Dr. Caregiver Is In

Family caregivers: If you’re ever looking for a new career, you might want to consider nursing or medicine. Results from the national survey “Home Alone: Family Caregivers Providing Complex Chronic Care,” released this week, suggest your learning curve may not be very steep.

Yes, family caregivers still perform typical tasks such as bathing, dressing, toileting, eating, shopping and handling finances. But the survey reveals the scope of duties often goes far beyond these responsibilities to include handling wound care, administering intravenous fluids and operating specialized medical equipment. Home dialysis. Suctioning. Ventilators. Scary!

Add to the list uncooperative recipients, inordinate amounts of time required to perform these sophisticated tasks and stress over making mistakes. What’s more, many of the 1,677 caregivers who participated in this joint AARP Public Policy Institute/United Hospital Fund online survey felt they didn’t get enough training or support.

For further admiration of family caregivers, check out these critical survey findings:

  • 78 percent managed medication, including intravenous feedings, as well as injections. Nearly half dispensed between five to nine prescription medications daily and 69 percent of caregivers also dispensed one to four over-the-counter pills daily.
  • Almost half, or 46 percent, performed medical/nursing tasks for those with multiple chronic physical and cognitive issues.
  • 53 percent who had medical/nursing responsibilities also coordinated care – more than double the rate of those who predominantly gave personal care.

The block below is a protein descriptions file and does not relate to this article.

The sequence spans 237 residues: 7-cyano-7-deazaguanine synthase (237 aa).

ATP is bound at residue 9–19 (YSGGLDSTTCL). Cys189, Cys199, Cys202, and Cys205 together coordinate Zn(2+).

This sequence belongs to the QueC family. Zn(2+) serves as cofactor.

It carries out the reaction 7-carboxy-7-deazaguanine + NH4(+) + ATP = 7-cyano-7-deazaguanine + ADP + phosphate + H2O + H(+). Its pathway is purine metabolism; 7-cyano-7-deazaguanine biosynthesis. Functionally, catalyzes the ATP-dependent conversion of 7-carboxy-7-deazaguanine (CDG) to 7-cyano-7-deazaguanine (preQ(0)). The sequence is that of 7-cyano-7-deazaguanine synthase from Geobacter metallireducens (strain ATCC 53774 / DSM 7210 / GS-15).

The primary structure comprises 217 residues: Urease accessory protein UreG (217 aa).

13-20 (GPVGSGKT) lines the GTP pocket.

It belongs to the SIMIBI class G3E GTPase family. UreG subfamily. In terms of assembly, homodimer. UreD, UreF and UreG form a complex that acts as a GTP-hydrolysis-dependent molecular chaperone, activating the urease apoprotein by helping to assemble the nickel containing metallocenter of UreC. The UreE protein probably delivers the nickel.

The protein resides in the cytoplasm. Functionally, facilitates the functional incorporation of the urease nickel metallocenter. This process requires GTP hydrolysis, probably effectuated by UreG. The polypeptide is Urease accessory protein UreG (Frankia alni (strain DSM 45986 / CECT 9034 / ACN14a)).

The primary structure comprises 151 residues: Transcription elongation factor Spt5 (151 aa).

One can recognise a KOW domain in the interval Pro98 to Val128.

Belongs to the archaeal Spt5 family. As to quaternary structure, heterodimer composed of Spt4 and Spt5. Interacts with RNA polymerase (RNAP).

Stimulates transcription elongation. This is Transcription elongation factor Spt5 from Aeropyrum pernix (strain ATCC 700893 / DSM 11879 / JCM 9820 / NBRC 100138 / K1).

• More than half who did complex nursing/medical tasks said there was no one else to do it or insurance wouldn’t pay for a professional.
  • The majority managing five or more nursing/medical duties believed their help allowed a family member to stay out of a nursing home. While caregivers felt that they were doing something important, more than half felt depressed or hopeless in the last two weeks and more than one-third reported being in fair or poor health.
  • 47 percent had no training for managing the medications, with more than 60 percent saying they learned how to manage at least some of the medications themselves.

If you handle complicated medical care, Carol Levine, United Hospital Fund’s director of the Families and Health Care Project and a coauthor of the survey, has a list of questions to ask yourself, along with resources and advice.

What kinds of caregiving duties do you do? Did you ever imagine you would be performing technical tasks? Which do you consider the hardest and why? Do you have any strategies to make your job easier? Let’s get the conversation going!

Follow Sally Abrahms at www.sallyabrahms.com or on Twitter.

Photo by MilitaryHealth via CreativeCommons.org.